JB
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post #5 of 61 (permalink) Old 07-09-2013, 12:29 PM
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I usually think about it after the fact when I slip on a rock while wading in a
treacherous stretch of fast water. The wading staff has saved me many times but I think one of these times the law of averages will catch up and I will find myself in dire straights. I have a couple of inflatable suspenders that I plan on using this year.
I would like to see the wader manufacturers offer an inflatable collar around the top of their waders.
I know one did for a while but there was a problem with the foot size not matching the wader size.
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post #6 of 61 (permalink) Old 07-09-2013, 01:21 PM Thread Starter
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Quote:
Originally Posted by jetboat69 View Post
I would like to see the wader manufacturers offer an inflatable collar around the top of their waders.
That's an absolutely great idea! I wish the manufacturers would come up with something that's a better solution than what's on the market right now.

Quote:
Originally Posted by Jason View Post
I would have voted, but really didn't see any choice that was particularly close. I wear mine sometimes, but I would hardly call it a "hassle" when I don't. Has more to do with the fact that my fishing vest and my PFD don't fit well together... which will be changed at some point. So for now it's a matter of choosing which one is more valuable to me, pretty much all the places where I'm spey casting I am not wading very aggressively at all so I typically opt for the fishing vest instead. Some of the places I go to fish for trout on the other hand are a little more adventurous and I will usually opt for the PFD in some of those situations.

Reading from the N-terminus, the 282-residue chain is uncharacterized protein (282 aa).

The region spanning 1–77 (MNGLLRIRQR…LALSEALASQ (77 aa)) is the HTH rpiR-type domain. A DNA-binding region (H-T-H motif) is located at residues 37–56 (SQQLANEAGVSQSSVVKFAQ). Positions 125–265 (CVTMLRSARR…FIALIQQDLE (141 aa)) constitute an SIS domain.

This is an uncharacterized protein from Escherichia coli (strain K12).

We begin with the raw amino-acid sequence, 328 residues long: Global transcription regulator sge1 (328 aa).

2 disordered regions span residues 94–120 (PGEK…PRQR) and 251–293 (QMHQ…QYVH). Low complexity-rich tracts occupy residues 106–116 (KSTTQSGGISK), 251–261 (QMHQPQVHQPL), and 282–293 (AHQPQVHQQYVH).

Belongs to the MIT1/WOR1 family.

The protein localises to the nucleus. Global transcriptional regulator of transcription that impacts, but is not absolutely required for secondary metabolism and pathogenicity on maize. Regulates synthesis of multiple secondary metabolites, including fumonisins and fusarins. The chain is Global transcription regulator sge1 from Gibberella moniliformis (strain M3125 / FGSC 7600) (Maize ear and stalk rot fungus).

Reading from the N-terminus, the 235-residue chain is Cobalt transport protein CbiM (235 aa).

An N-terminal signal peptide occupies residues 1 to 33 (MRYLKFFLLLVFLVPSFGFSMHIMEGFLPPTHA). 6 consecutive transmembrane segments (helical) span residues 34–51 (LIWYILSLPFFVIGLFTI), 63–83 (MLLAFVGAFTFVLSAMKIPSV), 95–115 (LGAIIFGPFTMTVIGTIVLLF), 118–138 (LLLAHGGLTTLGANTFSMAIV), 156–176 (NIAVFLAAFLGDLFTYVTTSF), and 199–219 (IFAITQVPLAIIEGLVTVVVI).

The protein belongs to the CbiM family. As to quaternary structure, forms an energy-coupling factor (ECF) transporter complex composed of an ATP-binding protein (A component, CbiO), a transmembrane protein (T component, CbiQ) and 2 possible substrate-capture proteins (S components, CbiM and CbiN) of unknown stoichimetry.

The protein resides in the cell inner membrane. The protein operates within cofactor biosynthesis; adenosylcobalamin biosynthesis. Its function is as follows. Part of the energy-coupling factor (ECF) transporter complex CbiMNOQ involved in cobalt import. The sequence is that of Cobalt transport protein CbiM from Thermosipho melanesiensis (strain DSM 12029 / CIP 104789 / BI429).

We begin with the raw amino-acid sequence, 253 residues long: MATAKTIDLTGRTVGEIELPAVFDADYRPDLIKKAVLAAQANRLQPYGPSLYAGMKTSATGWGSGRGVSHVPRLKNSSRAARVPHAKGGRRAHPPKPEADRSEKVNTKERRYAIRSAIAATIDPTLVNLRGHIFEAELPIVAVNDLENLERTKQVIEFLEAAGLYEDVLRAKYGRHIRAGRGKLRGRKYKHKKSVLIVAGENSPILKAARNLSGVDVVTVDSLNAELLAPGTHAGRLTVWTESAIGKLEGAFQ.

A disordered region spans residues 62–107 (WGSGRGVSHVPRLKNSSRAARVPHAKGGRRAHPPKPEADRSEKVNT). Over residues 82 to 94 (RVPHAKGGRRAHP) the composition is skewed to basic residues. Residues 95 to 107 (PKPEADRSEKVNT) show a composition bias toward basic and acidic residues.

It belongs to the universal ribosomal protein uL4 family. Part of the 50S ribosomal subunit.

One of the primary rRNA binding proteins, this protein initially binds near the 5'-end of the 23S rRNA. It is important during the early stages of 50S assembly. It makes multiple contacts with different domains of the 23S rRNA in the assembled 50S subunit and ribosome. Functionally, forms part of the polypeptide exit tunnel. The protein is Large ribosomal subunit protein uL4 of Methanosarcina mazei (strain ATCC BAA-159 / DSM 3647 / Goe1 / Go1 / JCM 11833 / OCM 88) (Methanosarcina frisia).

JB
That's the only thing that is making me hesitate to pull the trigger. I don't wear a vest but I do wear a sling pack. I can't visualize/figure out how to make them work together. If I put the pfd suspenders on top of my sling pack then I can't swing the pack around front; if I put the sling pack on after I've got the pfd on, then the pfd is not going to work. And where's a rain coat gonna go?

My wife would like me to get the pfd. I suspect I'm a poor enough wader that I probably need it...or will sometime. But I just don't see a solution out there that really speaks to the fly fisherman--they're all aimed at boaters.